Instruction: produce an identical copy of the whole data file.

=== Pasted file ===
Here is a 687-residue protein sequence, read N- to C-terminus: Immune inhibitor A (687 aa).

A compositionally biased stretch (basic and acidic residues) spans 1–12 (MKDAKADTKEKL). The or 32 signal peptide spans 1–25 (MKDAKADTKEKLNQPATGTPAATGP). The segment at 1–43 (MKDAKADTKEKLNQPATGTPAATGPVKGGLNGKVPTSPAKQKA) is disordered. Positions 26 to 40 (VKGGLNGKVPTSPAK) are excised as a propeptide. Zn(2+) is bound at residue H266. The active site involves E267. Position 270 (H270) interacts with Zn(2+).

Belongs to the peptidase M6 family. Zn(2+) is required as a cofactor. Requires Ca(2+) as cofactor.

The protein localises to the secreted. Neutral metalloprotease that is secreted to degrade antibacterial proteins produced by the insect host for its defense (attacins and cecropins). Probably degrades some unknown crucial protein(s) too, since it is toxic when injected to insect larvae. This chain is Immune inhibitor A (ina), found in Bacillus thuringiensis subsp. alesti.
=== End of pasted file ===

Here is a 687-residue protein sequence, read N- to C-terminus: Immune inhibitor A (687 aa).

A compositionally biased stretch (basic and acidic residues) spans 1–12 (MKDAKADTKEKL). The or 32 signal peptide spans 1–25 (MKDAKADTKEKLNQPATGTPAATGP). The segment at 1–43 (MKDAKADTKEKLNQPATGTPAATGPVKGGLNGKVPTSPAKQKA) is disordered. Positions 26 to 40 (VKGGLNGKVPTSPAK) are excised as a propeptide. Zn(2+) is bound at residue H266. The active site involves E267. Position 270 (H270) interacts with Zn(2+).

Belongs to the peptidase M6 family. Zn(2+) is required as a cofactor. Requires Ca(2+) as cofactor.

The protein localises to the secreted. Neutral metalloprotease that is secreted to degrade antibacterial proteins produced by the insect host for its defense (attacins and cecropins). Probably degrades some unknown crucial protein(s) too, since it is toxic when injected to insect larvae. This chain is Immune inhibitor A (ina), found in Bacillus thuringiensis subsp. alesti.